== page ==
What's the power supply like? Can you run it on a USB battery pack for the time being?
    The power supply is a high-end PC power supply. We are using the 12V to run various pneumatic valves, the 5V for the RPi4, the Teensy, and the laser emitters.

    Quote Originally Posted by Pilot View Post
    Is the equipment chassis plastic or metal? Can you stuff the sensitive electronics into a Faraday bag?
    The equipment chassis is aluminum. The electronics box is about 8 feet away at a plastic table with the monitor and keyboard.

    Quote Originally Posted by Pilot View Post
    Do these shielded cables bring out their shielding to a pin, and if so, is that grounded?
    I don't currently have shielded cable. I could have swore I bought shielded cable (I definitely intended to). I think I am going to try to remake the cables out of CAT6 twisted pairs. I will have the I2C twisted, the power/ground twisted, the trigger twisted with a ground, and the two remaining conductors connected to the aluminum frame and the cable shielding.

  7. #7
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    Have you plugged a circuit tester into the outlet to verify that the ground pin is actually grounded? If you don't have one of those, go to the panel and see if it's grounded. Typically there will be a ground wire clamped to a length of rebar (or similar) that has been driven into the ground, or the wire will be clamped to a municipal water inlet pipe, and newer construction will have more than one in different places.

    Can you substitute a different RPi to see if maybe the digital pin has gone flaky?

    Was all of the EMI-emitting stuff present in your lab? Is there any chance a source of EMI is inducing current in the suspect wires, possibly something unrelated to your devices? Have you tried wrapping the wire around a toroidal magnet, or some similar fix? (That last pushes the boundary of my understanding, so perhaps someone else can chime in about it.)

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    I would suggest that all the long wires be installed in standard EMT electrical conduit to shield against EMI & Static electricity. Make sure that both ends of the conduit(s) are grounded to a very low impedance ground (8' ground rod driven straight into the ground, or a piece of copper conduit layed horizontally in a 18" deep trench and buried with a #4 bare copper wire attached to one end with a brass clamp). I cannot emphasize strongly enough that when working around high EMI & Static electrical fields that proper shielding techniques such as the above should be used to protect low voltage control signals. The EMT will also shield fairly well from "H" fields as well as "E" fields which is especially helpful when using high speed triggering techniques.
    Last edited by sbfreddie; 10-21-2020 at 12:29 AM. Reason: typo

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    This sounds an awful lot like ground loops and RF induced currents on the cabling. While shielding normally works great, you may just want to switch to something optical for the trigger. TOCSIS transmitter and receivers are fairly robust and the cabling can be purchased premade just about anywhere. (Optical head unit cabling) With shielding, you also can only ground one side, or you risk a ground loop. Sometimes a resistor is added to help drain off the excess. This used to be a really bad issue on security camera installs requiring the entire camera to be isolated to eliminate signal noise. (The joy of 1V PP signals.) Finally, if you have an idiot within a few hundred feet operating an illegally modified citizens band radio, nothing will work correctly except differential signaling or optical. (Run away from any job done near a truck stop)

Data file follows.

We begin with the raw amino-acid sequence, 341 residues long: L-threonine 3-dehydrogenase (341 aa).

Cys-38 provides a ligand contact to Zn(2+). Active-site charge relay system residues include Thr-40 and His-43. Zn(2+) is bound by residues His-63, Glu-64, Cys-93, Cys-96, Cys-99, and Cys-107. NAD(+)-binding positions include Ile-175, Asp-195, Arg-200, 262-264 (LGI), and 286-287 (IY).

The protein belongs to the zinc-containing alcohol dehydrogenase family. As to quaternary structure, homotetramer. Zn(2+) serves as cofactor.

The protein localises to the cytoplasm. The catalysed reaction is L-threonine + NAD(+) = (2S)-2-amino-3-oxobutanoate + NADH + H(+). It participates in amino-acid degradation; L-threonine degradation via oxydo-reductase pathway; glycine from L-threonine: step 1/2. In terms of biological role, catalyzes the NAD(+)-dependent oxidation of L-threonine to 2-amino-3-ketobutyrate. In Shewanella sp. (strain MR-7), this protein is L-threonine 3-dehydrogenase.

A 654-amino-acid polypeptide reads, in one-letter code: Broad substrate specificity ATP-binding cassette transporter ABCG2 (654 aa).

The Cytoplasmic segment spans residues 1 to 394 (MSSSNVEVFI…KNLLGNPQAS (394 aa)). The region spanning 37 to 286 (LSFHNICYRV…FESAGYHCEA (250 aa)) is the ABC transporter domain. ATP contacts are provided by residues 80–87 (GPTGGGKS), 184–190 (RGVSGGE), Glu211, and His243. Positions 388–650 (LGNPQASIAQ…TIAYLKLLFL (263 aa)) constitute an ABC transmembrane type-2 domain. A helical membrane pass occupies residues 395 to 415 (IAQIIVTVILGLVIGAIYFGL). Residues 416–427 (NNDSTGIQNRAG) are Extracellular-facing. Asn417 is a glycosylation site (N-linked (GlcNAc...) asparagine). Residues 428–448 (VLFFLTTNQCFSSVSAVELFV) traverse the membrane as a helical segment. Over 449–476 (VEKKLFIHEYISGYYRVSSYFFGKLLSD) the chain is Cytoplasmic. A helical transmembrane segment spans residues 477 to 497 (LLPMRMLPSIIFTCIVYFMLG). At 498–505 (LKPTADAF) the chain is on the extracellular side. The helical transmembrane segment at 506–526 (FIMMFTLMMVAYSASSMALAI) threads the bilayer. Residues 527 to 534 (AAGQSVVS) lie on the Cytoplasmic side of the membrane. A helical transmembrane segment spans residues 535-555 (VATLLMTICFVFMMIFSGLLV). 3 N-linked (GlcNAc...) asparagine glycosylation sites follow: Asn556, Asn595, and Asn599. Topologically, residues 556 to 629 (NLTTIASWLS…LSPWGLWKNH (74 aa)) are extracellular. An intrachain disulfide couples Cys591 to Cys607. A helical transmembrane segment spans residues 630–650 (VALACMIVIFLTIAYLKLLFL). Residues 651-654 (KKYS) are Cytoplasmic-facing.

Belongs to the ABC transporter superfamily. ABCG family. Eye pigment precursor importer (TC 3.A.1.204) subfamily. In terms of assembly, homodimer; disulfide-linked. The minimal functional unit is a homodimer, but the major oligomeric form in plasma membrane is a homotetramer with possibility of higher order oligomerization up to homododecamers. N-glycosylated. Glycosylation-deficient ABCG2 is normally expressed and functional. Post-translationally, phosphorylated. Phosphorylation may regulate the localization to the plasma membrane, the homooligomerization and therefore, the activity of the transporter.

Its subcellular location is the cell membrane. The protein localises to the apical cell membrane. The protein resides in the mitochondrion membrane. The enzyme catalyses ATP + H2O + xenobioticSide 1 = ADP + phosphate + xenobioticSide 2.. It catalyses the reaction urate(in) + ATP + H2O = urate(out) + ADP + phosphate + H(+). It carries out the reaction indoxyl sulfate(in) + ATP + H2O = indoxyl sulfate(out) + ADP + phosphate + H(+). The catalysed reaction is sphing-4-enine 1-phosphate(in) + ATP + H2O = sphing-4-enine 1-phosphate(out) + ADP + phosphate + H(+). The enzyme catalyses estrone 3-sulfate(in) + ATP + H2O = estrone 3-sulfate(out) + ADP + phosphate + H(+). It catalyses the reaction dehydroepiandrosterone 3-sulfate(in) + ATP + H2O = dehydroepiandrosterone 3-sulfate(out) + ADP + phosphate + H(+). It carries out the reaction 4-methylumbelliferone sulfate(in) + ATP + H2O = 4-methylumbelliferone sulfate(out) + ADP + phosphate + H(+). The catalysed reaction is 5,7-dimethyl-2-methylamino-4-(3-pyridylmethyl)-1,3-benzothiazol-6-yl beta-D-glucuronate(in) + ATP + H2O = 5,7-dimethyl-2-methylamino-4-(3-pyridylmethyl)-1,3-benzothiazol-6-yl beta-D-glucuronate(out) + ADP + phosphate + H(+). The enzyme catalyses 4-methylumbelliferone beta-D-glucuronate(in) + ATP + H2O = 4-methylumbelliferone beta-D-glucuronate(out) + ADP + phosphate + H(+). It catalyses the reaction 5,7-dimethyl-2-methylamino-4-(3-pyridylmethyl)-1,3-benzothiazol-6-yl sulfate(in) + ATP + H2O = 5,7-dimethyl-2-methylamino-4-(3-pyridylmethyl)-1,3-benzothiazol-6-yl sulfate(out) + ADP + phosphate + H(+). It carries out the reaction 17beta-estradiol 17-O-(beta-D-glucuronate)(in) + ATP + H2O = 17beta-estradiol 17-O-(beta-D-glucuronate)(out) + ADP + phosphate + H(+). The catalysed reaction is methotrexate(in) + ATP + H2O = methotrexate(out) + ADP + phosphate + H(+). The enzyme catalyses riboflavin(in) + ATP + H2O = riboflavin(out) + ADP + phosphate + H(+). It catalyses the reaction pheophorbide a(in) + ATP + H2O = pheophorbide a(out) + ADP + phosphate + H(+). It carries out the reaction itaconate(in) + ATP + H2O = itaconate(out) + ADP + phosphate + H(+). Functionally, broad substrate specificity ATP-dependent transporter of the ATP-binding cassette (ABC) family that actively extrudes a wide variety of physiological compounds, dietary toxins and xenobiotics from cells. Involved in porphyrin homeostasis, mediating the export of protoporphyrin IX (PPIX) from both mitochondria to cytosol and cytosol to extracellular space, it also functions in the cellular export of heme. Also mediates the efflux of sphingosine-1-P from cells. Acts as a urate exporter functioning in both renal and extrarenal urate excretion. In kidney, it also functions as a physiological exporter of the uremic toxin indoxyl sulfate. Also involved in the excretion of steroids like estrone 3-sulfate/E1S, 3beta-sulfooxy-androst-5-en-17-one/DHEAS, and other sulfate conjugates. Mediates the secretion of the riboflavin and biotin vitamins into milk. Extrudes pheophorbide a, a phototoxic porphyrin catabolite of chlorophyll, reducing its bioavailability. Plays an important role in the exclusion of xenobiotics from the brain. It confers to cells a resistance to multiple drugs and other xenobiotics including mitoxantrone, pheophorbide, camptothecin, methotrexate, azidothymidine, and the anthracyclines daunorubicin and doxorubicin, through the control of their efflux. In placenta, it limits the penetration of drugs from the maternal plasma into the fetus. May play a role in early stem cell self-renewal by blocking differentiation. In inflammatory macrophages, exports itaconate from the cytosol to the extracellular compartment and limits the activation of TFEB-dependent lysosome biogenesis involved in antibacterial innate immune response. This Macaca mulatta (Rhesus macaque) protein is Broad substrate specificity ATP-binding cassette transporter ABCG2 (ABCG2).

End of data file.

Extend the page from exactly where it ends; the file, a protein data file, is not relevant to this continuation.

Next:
10. #10
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    Beside replacing the RPi, you can also try taking all but one Teensy out of the loop and seeing if the problem persists. Trying them in enough combinations may reveal that one of them has a flaky pin. It is not inconceivable that the astroturf has killed one of their pins. The rest of the advice herein might stop you from losing more in the future.

    The tiniest thing can kill one of these pins. I lost an ADC pin on a 3D printer controller simply because I forgot to turn it off before disconnecting and reconnecting a thermistor. (There went 130 bucks.) Make sure you have a real ground; and wear a wrist strap connected to that real ground whenever you are handling the components, especially on site. It sounds like the place is functionally a giant Van de Graaf machine.

  11. #11
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    Quote Originally Posted by jpswensen View Post
    1. The customer facility has a ton of static electricity. They have artificial turf covering every inch of the floor and the amount of static buildup from even walking around is incredible. I have told the customer to zip-tie the cables up off of the ground, and today they are going to try and ground all of the metal frames of the equipment. They will give feedback on the addition of grounding to all adjacent metal today or tomorrow. Any other suggestions?
    The cables are insulated, they can rest on the ground happily, seeing absolutely nothing from the static as they are shielded and insulated.

    The problem from static would be if someone walks around and touches your sensor signal wires directly, otherwise its invisible to
    low impedance circuitry, as there is essentially no current unless one charged body touches some other body at a different
    potential.

    Normally a sensor on the end of a cable would be isolated from the equipment it is installed on specifically to
    prevent pickup of noise from a different ground. However if electrical noise is severe (welding equipment for
    example, or heavy industrial motors), you have to defend in depth against noise, simple shielding only goes so far.

    Typically industrial environments opt for 24V logic specifically as its much harder to corrupt a 24V signal than a 3V signal,
    for instance.

    Differential signalling is also an approach used for noisy environments (many industrial grade encoders use differential
    signalling for ABZ signals). So perhaps RS485 for the trigger?